Dr. Diabolo is a seedy little sideshow owner and it’s in his Torture Garden where the stories take place. Seedy he may be but he does offer us two different cravats:

burgess meredith 1

burgess meredith 2

And that’s about it for cravats in this one, except for the last story in which the wonderful Peter Cushing more than makes up for it as this dapper collector of all things Edgar Allan Poe:

peter cushing

Tune in next time, cravatiers, to see Amicus really go to town with their neckwear.

Christopher Lee’s ‘X’ Certificate, Star, 1975 (ed. Christopher Lee and Michel Parry)

It’s easy to dismiss these celebrity linked anthologies as populist tat cashing in on a star turn to shift a few units, but it would be a shame to overlook them as this one’s a corker and worth the cover price just for Christopher Lee’s introduction alone.

Lee tells us that he (probably more than ably assisted by Michel Parry, a famed horror anthologist himself) chose the stories in this collection as they all have “…the personal appeal of reminding me of some aspect or another of my career as an actor.”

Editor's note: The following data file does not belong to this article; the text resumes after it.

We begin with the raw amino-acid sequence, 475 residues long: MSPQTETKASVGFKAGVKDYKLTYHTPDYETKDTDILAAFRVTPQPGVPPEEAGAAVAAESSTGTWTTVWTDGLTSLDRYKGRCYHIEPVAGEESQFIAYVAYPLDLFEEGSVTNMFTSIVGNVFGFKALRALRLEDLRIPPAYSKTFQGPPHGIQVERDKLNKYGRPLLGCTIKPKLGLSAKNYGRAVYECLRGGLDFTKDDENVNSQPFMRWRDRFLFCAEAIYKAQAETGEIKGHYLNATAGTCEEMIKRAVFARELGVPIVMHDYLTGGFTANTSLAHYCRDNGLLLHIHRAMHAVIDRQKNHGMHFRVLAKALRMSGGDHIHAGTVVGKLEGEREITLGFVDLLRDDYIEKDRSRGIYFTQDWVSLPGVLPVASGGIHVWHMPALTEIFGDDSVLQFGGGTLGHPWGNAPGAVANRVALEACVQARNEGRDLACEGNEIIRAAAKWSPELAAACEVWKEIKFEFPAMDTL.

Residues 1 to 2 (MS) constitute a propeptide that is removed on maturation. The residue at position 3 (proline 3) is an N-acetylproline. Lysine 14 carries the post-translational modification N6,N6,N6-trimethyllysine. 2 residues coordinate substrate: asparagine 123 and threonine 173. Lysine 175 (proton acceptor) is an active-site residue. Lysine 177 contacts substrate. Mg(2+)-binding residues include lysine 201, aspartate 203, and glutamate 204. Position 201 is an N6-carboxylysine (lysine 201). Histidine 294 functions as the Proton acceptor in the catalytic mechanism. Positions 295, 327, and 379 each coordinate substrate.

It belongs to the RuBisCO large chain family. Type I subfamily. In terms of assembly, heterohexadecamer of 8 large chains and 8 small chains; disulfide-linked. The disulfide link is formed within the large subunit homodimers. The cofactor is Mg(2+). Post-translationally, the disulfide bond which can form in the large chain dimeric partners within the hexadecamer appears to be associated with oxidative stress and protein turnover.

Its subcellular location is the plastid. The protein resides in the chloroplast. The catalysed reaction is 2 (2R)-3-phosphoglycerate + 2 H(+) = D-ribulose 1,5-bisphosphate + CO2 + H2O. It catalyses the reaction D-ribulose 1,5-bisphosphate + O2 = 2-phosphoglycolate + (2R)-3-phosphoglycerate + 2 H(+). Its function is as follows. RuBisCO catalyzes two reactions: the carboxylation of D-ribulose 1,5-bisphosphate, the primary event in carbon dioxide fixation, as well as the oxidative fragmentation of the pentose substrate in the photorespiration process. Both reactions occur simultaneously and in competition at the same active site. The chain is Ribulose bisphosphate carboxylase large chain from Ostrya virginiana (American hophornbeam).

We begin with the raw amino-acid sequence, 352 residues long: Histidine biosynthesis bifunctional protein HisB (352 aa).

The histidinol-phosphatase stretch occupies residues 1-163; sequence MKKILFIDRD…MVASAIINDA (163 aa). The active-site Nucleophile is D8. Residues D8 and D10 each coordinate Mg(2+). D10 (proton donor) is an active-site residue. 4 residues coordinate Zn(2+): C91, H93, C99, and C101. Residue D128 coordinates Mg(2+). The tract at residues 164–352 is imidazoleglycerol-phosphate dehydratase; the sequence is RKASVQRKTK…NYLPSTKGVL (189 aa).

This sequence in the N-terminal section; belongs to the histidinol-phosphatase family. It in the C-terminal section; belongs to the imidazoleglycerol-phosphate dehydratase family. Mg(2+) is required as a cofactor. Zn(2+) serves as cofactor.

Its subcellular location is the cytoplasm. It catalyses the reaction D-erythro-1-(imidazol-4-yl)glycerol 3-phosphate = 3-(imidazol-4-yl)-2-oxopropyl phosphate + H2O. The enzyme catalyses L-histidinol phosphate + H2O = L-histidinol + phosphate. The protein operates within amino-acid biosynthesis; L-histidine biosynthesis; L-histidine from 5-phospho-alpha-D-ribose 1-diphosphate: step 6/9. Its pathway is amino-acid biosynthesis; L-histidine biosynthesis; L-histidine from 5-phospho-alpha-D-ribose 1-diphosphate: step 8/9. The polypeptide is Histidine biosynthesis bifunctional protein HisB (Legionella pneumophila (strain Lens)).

What follows in his introduction is the most brilliant series of name-drops you’re likely to read and best read with Lee’s sonorous tones in mind:

Take for instance, The Spider by Fritz Lieber, an author I had the pleasure of meeting in Hollywood.


…The Man with the Golden Gun in which I played Scaramanga. The creator of 007 was, of course, the late Ian Fleming and one of the stories which I have selected was written by Ian’s brother, Peter. Incidentally, it is not generally known that I was distantly related to both Ian and Peter, they were my step-cousins.


Curiously enough, I once actually met Conrad Veidt  when I was a young boy. Apparently he was a keen golfer (like me) and I was introduced to him on a golf-course back in 1938 or 1939.



christopher lee's x certificate



Introduction – Christopher Lee

The Spider – Fritz Leiber

I, The Vampire – Henry Kuttner

Talent – Robert Bloch

Amber Print – Basil Copper

The Gorgon – Clark Ashton Smith

The Kill – Peter Fleming

Blood Son – Richard Matheson

The Black Stone – Robert E. Howard

The Monster-Maker – W. C. Morrow

The Judge’s House – Bram Stoker


The Spider – Fritz Leiber